Polish-born, British-based filmmaker Pawel Pawlikowski returns to his native land to make his latest feature, Ida, a fascinating story of a young nun in 1960s Poland about to take her vows who must confront the unexpected truth about her family. Her life is changed forever when she meets Wanda, the aunt she never knew who is a former state prosecutor in the post-WWII Communist era and also a Jew. Together they embark on a heartbreaking journey to uncover a dark family secret dating back to the years of the Nazi occupation. Opening May 2nd, the award-winning film is beautifully shot in black and white and features stunning performances by Agata Trzebuchowska and Agneta Kulesza.
I recently landed an exclusive interview with Pawlikowski who spoke about how the film originated, what inspired his return to Poland, what appealed to him about the people and the era in which he grew up, the film’s distinct visual style, his decision to shoot in black and white, how he found the two female leads and what they brought to their roles, his directing approach with a veteran actress and a newcomer who appear in nearly every scene together, how he worked from a script but also rewrote the film in the camera during production, the musical choices he made to bring the story to life, his development and evolution as a filmmaker, and his upcoming projects. Hit the jump to read the interview.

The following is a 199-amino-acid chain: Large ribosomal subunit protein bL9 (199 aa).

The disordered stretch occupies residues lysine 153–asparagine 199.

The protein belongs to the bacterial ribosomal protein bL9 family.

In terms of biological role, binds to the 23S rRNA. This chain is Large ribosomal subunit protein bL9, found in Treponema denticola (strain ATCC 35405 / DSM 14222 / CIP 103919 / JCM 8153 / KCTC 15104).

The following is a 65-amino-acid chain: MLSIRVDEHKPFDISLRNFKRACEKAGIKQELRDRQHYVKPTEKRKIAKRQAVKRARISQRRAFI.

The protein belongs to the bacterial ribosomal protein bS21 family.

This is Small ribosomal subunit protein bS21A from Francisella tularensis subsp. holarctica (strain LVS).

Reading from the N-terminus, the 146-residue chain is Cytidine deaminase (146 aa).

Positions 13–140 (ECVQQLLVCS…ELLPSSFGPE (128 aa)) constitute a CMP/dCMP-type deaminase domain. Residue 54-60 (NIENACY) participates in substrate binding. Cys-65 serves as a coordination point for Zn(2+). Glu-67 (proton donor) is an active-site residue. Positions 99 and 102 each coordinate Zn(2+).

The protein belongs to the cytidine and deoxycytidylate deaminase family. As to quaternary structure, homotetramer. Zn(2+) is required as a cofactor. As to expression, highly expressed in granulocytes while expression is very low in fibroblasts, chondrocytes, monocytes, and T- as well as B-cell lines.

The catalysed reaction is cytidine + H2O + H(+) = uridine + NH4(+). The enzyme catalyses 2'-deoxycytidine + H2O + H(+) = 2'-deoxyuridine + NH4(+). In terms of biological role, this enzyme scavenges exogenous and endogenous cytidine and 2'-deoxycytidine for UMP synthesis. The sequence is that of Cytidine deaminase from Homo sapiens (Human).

QUESTION: How did this project first come together for you?